NATURAL WEAVES In spite of its highly urbanized setting and contemporary interiors, designer Liam Mooney accessorizes his apartment with a lot of woven baskets and furniture. Get to know our own local weaving materials better with this guide: 1. Rattan. A type of palm with a solid stem. This sustainable material is popular with furniture makers because it grows faster and is easier to harvest and transport. The inner core can be separated, split, and woven into wicker. 2. Bamboo. Belonging to the grass family, bamboo is significant to the people of East and Southeast Asia. Aside from being an ornamental plant, bamboo also serves as building material and food. This sustainable, lightweight material is also popular for its durability and flexibility. Its smooth, shiny, outer skin is split and used for weaving. 3. Abaca/hemp. Abaca is a species of the banana family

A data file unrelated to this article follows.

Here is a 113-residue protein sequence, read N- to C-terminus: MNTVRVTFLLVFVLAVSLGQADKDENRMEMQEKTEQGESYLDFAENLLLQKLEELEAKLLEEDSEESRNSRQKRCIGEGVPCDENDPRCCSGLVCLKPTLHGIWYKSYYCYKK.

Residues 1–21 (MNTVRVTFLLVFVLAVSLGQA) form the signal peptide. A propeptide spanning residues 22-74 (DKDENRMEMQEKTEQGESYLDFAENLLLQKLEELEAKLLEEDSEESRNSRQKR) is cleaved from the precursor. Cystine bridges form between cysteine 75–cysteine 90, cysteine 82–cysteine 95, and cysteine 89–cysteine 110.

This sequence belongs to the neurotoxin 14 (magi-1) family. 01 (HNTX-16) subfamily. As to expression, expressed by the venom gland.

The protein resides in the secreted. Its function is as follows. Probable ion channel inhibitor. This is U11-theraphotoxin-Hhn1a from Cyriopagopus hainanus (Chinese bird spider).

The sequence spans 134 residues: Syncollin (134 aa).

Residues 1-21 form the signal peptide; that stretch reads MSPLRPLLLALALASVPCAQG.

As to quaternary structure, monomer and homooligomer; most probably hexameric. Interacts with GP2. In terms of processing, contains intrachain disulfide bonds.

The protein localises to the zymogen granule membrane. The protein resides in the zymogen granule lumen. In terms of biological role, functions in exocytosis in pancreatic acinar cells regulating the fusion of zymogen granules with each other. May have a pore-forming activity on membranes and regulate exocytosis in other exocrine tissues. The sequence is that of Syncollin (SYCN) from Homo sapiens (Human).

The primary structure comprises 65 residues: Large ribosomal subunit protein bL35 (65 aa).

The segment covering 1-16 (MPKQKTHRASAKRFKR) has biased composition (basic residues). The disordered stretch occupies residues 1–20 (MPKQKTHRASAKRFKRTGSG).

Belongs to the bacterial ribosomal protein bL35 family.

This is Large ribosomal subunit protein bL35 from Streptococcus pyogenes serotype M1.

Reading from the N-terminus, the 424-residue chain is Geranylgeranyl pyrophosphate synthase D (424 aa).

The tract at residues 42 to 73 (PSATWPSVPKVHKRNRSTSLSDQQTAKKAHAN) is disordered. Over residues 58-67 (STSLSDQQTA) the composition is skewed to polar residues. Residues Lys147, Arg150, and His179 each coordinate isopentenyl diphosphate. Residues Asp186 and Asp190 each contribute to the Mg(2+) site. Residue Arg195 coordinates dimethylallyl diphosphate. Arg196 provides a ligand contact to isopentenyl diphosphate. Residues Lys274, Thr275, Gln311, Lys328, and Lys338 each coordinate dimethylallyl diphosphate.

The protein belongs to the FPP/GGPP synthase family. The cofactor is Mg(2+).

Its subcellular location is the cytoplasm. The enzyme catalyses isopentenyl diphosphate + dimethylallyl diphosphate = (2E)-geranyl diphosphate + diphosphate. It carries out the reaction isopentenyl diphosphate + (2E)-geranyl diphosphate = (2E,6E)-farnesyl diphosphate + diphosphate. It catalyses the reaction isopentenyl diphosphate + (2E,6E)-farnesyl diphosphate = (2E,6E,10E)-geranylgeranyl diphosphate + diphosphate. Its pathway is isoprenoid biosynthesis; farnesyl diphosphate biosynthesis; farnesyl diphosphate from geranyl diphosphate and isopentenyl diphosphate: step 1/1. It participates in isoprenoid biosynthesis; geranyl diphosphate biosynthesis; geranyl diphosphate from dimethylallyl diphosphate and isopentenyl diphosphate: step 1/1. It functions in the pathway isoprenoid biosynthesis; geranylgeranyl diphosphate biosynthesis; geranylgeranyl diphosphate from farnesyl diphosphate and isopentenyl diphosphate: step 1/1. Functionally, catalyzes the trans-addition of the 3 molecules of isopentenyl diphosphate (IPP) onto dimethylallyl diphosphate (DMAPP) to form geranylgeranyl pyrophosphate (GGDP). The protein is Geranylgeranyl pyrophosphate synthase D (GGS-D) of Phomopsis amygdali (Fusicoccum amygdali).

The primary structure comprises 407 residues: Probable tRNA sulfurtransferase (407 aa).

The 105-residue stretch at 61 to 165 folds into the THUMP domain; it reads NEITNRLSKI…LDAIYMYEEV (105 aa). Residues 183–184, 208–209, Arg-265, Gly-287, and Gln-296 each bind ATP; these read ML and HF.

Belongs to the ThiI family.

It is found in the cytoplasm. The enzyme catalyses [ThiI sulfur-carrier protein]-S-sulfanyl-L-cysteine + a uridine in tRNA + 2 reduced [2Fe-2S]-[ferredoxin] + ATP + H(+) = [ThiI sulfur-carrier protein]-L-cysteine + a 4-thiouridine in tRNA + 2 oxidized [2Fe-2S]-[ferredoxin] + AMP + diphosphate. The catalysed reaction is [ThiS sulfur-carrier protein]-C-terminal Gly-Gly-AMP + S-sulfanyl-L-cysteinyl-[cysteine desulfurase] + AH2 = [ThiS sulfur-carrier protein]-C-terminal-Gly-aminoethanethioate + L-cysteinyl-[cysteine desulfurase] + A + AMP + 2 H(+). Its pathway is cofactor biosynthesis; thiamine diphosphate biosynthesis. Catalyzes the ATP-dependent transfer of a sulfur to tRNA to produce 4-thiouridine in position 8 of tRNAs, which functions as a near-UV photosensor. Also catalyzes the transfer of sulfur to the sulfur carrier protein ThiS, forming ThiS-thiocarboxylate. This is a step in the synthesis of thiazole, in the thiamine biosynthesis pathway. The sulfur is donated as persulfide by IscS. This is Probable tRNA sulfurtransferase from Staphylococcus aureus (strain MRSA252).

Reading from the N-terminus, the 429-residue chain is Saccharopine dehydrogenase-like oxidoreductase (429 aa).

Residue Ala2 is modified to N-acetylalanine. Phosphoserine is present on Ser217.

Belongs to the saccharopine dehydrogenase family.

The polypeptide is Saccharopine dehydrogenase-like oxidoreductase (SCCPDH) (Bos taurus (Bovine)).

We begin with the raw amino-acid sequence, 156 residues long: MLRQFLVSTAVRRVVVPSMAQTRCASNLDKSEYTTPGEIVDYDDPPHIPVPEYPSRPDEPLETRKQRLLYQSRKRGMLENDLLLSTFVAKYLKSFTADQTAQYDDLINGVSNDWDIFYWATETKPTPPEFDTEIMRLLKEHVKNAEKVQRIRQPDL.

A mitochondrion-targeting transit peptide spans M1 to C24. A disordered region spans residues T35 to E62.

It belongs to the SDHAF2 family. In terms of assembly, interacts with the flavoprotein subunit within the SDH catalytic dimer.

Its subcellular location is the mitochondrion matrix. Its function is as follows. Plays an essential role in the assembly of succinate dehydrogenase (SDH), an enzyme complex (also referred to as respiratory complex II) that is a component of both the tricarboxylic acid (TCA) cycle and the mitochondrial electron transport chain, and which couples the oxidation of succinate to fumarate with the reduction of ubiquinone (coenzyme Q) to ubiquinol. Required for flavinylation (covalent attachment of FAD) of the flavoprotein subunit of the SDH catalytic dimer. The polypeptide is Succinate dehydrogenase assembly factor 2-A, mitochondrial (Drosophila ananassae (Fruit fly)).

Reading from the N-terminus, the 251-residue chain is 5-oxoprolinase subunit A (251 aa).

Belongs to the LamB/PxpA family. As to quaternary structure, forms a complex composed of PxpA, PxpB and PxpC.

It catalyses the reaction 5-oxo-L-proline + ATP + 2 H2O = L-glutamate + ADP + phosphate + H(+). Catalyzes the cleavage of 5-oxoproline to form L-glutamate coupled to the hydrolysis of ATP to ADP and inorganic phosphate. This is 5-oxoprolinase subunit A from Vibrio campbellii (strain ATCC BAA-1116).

indigenous to the Philippines. More popularly known as Manila Hemp (or depending on the region, Cebu Hemp or Davao Hemp), abaca is much sought-after for its flexibility, durability, and resistance to saltwater damage.
Wild grass/weeds. These materials break from the usual manual style of weaving. The grass, however, is thin enough to be spun into thread-like fibers, and woven into the finished product on looms. Buntal fibers, buri sprigs, vetiver, and other as-yet unnamed wild grasses can be used, as long as they are processed.
Pandan or screwpine. Pandan is an important ingredient in Southeast Asian cooking as it adds a pleasant aroma to rice, curry dishes, and desserts. The leaves of the pandan tree can also be dried for use in hand-woven items like mats and our local bayong (market tote). —Coni Tejada